Risk Factor Changes for Sudden Infant Death Syndrome After Initiation of Back-to-Sleep Campaign
Trachtenberg FL et al. – Sudden infant death syndrome (SIDS) infants in the BTS era show more variation in risk factors. There was a consistently high prevalence of both intrinsic and especially extrinsic risks both before and during the Back–to–Sleep era. Risk reduction campaigns emphasizing the importance of avoiding multiple and simultaneous SIDS risks are essential to prevent SIDS, including among infants who may already be vulnerable.
The San Diego SIDS/Sudden Unexplained Death in Childhood Research Project recorded risk factors for 568 SIDS deaths from 1991 to 2008 based upon standardized death scene investigations and autopsies.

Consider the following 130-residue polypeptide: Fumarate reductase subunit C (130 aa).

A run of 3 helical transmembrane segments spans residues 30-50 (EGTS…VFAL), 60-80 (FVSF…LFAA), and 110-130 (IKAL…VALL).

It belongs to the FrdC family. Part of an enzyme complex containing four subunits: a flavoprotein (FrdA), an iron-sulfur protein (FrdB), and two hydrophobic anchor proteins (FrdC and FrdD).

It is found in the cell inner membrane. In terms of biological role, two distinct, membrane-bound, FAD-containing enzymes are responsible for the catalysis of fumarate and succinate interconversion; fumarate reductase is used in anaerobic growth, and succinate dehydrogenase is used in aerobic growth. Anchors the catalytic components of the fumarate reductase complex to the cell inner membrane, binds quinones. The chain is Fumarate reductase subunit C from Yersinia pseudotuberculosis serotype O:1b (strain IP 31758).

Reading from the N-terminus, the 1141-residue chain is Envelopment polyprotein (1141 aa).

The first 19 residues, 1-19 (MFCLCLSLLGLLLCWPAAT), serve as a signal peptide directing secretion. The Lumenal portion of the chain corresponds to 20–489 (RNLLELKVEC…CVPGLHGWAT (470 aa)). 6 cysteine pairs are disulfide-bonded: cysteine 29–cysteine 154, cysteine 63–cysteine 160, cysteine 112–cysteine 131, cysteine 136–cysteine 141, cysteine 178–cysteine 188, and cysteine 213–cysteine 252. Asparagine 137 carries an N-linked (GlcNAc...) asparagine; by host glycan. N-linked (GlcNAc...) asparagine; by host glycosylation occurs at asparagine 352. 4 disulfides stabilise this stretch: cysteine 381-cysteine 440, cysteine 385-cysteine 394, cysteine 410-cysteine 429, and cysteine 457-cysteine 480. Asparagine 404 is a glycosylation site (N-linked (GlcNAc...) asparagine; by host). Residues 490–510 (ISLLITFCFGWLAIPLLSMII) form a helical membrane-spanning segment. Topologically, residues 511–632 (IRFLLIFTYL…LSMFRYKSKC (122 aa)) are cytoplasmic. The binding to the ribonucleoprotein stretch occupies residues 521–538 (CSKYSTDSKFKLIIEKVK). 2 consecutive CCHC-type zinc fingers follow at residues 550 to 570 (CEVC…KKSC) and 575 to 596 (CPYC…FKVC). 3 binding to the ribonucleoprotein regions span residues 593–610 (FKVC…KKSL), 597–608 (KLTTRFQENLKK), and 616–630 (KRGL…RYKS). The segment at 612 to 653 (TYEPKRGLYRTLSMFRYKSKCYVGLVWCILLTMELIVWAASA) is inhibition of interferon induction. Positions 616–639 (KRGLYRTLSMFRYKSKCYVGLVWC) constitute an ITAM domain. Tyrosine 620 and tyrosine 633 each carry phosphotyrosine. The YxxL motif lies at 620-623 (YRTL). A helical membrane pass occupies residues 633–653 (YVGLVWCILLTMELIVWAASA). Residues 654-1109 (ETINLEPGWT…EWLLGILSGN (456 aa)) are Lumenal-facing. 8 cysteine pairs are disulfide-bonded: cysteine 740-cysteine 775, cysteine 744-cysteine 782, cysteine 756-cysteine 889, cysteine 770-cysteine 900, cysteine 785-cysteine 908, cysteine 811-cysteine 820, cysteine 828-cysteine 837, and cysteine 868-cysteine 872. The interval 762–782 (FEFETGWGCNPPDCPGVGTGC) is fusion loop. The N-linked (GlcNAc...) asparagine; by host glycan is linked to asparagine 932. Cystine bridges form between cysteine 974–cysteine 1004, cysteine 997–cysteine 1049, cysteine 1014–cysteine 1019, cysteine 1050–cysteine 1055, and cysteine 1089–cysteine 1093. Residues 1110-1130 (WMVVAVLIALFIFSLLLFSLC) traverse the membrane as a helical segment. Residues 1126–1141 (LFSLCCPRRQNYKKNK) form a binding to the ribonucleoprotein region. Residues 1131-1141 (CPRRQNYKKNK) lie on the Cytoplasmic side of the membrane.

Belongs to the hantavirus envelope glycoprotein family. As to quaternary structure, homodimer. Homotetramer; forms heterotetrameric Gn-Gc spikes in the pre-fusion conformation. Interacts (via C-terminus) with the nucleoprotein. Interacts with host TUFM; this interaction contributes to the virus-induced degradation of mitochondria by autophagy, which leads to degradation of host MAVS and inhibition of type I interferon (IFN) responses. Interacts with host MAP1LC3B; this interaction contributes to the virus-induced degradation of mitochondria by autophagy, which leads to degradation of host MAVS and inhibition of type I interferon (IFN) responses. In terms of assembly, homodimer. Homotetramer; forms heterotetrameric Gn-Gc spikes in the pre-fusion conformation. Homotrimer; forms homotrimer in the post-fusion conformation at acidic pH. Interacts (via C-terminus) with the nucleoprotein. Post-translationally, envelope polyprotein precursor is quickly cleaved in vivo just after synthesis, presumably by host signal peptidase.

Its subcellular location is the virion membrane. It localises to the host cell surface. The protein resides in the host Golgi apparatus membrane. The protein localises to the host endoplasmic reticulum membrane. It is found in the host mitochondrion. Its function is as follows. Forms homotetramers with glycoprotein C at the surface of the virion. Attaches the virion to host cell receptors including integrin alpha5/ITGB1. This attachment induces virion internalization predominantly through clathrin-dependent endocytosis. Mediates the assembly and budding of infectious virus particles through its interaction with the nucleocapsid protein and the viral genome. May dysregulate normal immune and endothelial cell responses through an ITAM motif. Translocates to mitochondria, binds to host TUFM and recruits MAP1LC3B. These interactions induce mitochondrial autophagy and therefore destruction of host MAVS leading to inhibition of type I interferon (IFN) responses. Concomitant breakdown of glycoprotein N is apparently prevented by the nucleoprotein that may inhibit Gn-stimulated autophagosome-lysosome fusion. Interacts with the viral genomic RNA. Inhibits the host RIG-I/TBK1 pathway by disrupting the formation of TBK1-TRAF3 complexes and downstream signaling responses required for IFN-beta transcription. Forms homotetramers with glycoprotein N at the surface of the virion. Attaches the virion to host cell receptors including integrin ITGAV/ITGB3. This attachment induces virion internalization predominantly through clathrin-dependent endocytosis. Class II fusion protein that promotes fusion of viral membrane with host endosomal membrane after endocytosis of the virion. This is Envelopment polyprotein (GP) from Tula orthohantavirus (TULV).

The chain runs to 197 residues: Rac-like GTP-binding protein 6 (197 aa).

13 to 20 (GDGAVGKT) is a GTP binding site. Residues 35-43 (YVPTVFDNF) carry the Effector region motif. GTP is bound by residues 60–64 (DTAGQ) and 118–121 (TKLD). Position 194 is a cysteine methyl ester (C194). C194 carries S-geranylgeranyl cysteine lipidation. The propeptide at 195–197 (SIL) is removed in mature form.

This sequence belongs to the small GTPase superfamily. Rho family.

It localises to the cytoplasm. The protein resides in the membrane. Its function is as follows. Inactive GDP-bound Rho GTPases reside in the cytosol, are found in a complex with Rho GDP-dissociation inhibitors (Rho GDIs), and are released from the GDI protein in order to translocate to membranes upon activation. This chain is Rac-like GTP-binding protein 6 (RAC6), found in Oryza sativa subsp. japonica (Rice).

Risks were divided into intrinsic (eg, male gender) and extrinsic (eg, prone sleep).
Between 1991–1993 and 1996–2008, the percentage of SIDS infants found prone decreased from 84.0% to 48.5% (P < .001), bed-sharing increased from 19.2% to 37.9% (P < .001), especially among infants <2 months (29.0% vs 63.8%), prematurity rate increased from 20.0% to 29.0% (P = .05), whereas symptoms of upper respiratory tract infection decreased from 46.6% to 24.8% (P < .001).
Ninety-nine percent of SIDS infants had at least 1 risk factor, 57% had at least 2 extrinsic and 1 intrinsic risk factor, and only 5% had no extrinsic risk.
The average number of risks per SIDS infant did not change after initiation of the BTS campaign.
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